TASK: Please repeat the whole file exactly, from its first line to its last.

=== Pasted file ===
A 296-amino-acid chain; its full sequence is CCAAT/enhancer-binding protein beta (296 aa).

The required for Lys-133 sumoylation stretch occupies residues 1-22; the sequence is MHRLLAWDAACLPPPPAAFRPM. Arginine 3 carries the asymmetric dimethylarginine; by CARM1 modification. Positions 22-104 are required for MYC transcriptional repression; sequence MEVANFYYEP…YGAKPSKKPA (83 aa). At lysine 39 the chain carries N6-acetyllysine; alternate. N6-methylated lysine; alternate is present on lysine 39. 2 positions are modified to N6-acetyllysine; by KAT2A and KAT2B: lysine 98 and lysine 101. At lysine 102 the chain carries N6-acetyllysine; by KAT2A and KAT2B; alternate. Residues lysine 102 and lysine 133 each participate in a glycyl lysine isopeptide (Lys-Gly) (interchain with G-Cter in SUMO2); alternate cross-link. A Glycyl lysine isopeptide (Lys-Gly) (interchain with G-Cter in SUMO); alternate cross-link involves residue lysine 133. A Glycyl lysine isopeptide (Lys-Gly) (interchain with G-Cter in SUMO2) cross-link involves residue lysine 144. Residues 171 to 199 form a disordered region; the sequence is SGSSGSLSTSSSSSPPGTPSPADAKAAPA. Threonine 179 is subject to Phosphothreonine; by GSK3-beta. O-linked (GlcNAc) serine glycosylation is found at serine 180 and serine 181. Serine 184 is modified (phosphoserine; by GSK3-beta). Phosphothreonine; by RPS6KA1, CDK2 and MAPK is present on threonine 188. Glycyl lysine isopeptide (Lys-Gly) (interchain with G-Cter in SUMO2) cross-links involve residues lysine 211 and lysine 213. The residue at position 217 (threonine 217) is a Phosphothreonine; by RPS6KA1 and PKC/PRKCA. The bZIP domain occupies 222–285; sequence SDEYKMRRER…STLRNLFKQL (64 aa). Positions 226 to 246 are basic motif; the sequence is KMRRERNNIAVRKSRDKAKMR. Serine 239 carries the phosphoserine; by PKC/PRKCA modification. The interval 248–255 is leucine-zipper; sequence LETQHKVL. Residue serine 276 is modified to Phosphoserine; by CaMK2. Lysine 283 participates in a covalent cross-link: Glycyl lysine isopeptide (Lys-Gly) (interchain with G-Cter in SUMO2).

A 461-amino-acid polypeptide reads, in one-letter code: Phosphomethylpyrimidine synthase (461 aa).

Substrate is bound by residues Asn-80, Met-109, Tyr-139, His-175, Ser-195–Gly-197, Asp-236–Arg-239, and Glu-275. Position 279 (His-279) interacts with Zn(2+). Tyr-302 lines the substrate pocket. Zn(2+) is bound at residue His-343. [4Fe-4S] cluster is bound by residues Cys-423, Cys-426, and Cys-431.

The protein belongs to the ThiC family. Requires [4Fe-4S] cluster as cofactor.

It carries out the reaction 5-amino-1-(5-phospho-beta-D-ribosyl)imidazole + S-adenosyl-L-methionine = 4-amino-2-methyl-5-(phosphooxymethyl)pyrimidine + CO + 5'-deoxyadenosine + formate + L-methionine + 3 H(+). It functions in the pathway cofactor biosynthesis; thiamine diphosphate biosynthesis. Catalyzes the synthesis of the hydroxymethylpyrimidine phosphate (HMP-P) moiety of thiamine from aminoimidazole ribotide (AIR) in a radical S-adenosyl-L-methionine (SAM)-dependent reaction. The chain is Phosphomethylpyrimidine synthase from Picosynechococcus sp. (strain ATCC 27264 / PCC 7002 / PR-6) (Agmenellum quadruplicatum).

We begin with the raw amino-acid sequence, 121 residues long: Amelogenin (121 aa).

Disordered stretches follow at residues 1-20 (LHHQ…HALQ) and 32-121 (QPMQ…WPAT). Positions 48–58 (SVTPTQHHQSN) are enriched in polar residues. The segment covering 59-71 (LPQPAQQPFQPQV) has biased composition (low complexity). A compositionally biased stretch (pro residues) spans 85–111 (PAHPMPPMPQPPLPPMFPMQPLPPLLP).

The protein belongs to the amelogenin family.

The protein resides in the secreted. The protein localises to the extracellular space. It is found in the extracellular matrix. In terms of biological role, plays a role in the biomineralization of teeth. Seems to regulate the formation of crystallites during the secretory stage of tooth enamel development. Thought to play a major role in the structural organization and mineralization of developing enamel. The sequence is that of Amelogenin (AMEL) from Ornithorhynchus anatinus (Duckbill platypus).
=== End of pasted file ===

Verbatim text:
A 296-amino-acid chain; its full sequence is CCAAT/enhancer-binding protein beta (296 aa).

The required for Lys-133 sumoylation stretch occupies residues 1-22; the sequence is MHRLLAWDAACLPPPPAAFRPM. Arginine 3 carries the asymmetric dimethylarginine; by CARM1 modification. Positions 22-104 are required for MYC transcriptional repression; sequence MEVANFYYEP…YGAKPSKKPA (83 aa). At lysine 39 the chain carries N6-acetyllysine; alternate. N6-methylated lysine; alternate is present on lysine 39. 2 positions are modified to N6-acetyllysine; by KAT2A and KAT2B: lysine 98 and lysine 101. At lysine 102 the chain carries N6-acetyllysine; by KAT2A and KAT2B; alternate. Residues lysine 102 and lysine 133 each participate in a glycyl lysine isopeptide (Lys-Gly) (interchain with G-Cter in SUMO2); alternate cross-link. A Glycyl lysine isopeptide (Lys-Gly) (interchain with G-Cter in SUMO); alternate cross-link involves residue lysine 133. A Glycyl lysine isopeptide (Lys-Gly) (interchain with G-Cter in SUMO2) cross-link involves residue lysine 144. Residues 171 to 199 form a disordered region; the sequence is SGSSGSLSTSSSSSPPGTPSPADAKAAPA. Threonine 179 is subject to Phosphothreonine; by GSK3-beta. O-linked (GlcNAc) serine glycosylation is found at serine 180 and serine 181. Serine 184 is modified (phosphoserine; by GSK3-beta). Phosphothreonine; by RPS6KA1, CDK2 and MAPK is present on threonine 188. Glycyl lysine isopeptide (Lys-Gly) (interchain with G-Cter in SUMO2) cross-links involve residues lysine 211 and lysine 213. The residue at position 217 (threonine 217) is a Phosphothreonine; by RPS6KA1 and PKC/PRKCA. The bZIP domain occupies 222–285; sequence SDEYKMRRER…STLRNLFKQL (64 aa). Positions 226 to 246 are basic motif; the sequence is KMRRERNNIAVRKSRDKAKMR. Serine 239 carries the phosphoserine; by PKC/PRKCA modification. The interval 248–255 is leucine-zipper; sequence LETQHKVL. Residue serine 276 is modified to Phosphoserine; by CaMK2. Lysine 283 participates in a covalent cross-link: Glycyl lysine isopeptide (Lys-Gly) (interchain with G-Cter in SUMO2).

A 461-amino-acid polypeptide reads, in one-letter code: Phosphomethylpyrimidine synthase (461 aa).

Substrate is bound by residues Asn-80, Met-109, Tyr-139, His-175, Ser-195–Gly-197, Asp-236–Arg-239, and Glu-275. Position 279 (His-279) interacts with Zn(2+). Tyr-302 lines the substrate pocket. Zn(2+) is bound at residue His-343. [4Fe-4S] cluster is bound by residues Cys-423, Cys-426, and Cys-431.

The protein belongs to the ThiC family. Requires [4Fe-4S] cluster as cofactor.

It carries out the reaction 5-amino-1-(5-phospho-beta-D-ribosyl)imidazole + S-adenosyl-L-methionine = 4-amino-2-methyl-5-(phosphooxymethyl)pyrimidine + CO + 5'-deoxyadenosine + formate + L-methionine + 3 H(+). It functions in the pathway cofactor biosynthesis; thiamine diphosphate biosynthesis. Catalyzes the synthesis of the hydroxymethylpyrimidine phosphate (HMP-P) moiety of thiamine from aminoimidazole ribotide (AIR) in a radical S-adenosyl-L-methionine (SAM)-dependent reaction. The chain is Phosphomethylpyrimidine synthase from Picosynechococcus sp. (strain ATCC 27264 / PCC 7002 / PR-6) (Agmenellum quadruplicatum).

We begin with the raw amino-acid sequence, 121 residues long: Amelogenin (121 aa).

Disordered stretches follow at residues 1-20 (LHHQ…HALQ) and 32-121 (QPMQ…WPAT). Positions 48–58 (SVTPTQHHQSN) are enriched in polar residues. The segment covering 59-71 (LPQPAQQPFQPQV) has biased composition (low complexity). A compositionally biased stretch (pro residues) spans 85–111 (PAHPMPPMPQPPLPPMFPMQPLPPLLP).

The protein belongs to the amelogenin family.

The protein resides in the secreted. The protein localises to the extracellular space. It is found in the extracellular matrix. In terms of biological role, plays a role in the biomineralization of teeth. Seems to regulate the formation of crystallites during the secretory stage of tooth enamel development. Thought to play a major role in the structural organization and mineralization of developing enamel. The sequence is that of Amelogenin (AMEL) from Ornithorhynchus anatinus (Duckbill platypus).